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  • Anonymous

    Posted September 6, 2008

    An Unforgettable Story

    At only fifteen and a half years old, Ruby Jacinski is forced to take a job at the packinghouses in order to support her family. But even with that job, Ruby¿s family is very poor. Ruby yearns for the time when theydidn ¿t live in the Yards, when they had money, when her father was alive. She also wants more freedom from her strict mother. Opportunity comes in the form of bad boy PaulieSuelze . With help from him, Ruby lands a job at a Taxi-Dance Hall, where her wages are much higher than she could ever make at the packinghouse. At the Starlight, the Taxi-Dance Hall, Ruby manages to make one solid friend, Peggy, whose experience guides Ruby and helps her out of some sticky situations. However, nothing could stop Ruby for falling in love with Paulie. Soon with success at the Starlight and a relationship with Paulie, Ruby finds herself caught up in the dangerous world of money and mobsters. Ruby is constantly torn between her loyalties to her family, her friends, and Paulie as well as her illusion as she struggles to discover what she truly wants in her life. Ten Cents a Dance was certainly an amazing historical novel. it was placed against the backdrop of World War II, and the wartime atmosphere in America was very well-portrayed. But my favorite aspect of this novel had to be Ruby¿s character. She is such a strong young woman, and even though she made many mistakes, she learned from them. If Ruby were a real person, she¿d be living evidence of the phrase, ¿whatdoesn ¿t kill you makes you stronger.¿ On another note, I could Ruby¿s love of dance and music fascinating. I swear, I have a vivid image in my head of Ruby ¿hoofing it.¿ Ruby has definitely won me over with her journey to find herself, and she has become one of my favorite fictional characters. I think Ruby¿s strength can be an inspiration to all of us, and I whole-heartedly recommend Ten Cents a Dance. Fans of historical fiction novels, such as A Northern Light by Jennifer Donnelly, as well as coming-of-age stories like I Wanna Be Your Joey Ramone by Stephanie Kuehnert will also enjoy this novel.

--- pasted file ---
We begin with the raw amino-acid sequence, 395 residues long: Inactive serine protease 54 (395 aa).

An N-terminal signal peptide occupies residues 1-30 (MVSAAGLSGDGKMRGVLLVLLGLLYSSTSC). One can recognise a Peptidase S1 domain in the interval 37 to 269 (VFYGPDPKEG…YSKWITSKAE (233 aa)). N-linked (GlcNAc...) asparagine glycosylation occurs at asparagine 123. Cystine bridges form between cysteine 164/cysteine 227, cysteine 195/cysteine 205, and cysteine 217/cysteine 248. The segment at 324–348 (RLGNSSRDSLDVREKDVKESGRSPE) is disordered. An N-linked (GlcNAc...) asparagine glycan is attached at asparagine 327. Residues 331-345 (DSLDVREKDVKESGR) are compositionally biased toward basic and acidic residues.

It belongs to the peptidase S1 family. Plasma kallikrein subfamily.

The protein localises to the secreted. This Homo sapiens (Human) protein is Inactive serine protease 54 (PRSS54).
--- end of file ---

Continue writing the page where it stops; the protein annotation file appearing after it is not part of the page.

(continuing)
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  • Anonymous

    Posted June 16, 2008

    A reviewer

    Ten Cents a Dance begins with an exciting opening scene and continues to deliver throughout the novel. I usually don't say much about plot because it isn't as important to me as the characters are however, the plot was amazing in this novel. I loved it. It was just as important and intriguing as the characters. I thought each character was well developed, even the more minor characters. I felt like I was given a glimpse into the soul of each and came away having an understanding of each character and their actions. Another aspect of the novel I loved was the historical one. I have always loved history and reading books set in the 1940s and earlier, so it was no surprise that I enjoyed the historical setting of Ten Cents a Dance. I had never heard of taxi-dancers before and loved learning all about this particular event in history. The only problem I had with Ten Cents a Dance was that I wanted more, which isn't really a problem at all. I was invested in every single character so I really wish I knew what happened with more of the minor characters like Stan, Angie, Manny, etc. I absolutely loved this book. It pulled me in from the beginning and would not let go. This is definitely a book I'll be recommending every chance I get. Go buy it now, you won't regret it!

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    Posted February 12, 2009

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    Posted April 28, 2011

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    Posted April 28, 2012

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    Posted April 25, 2011

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    Posted October 9, 2011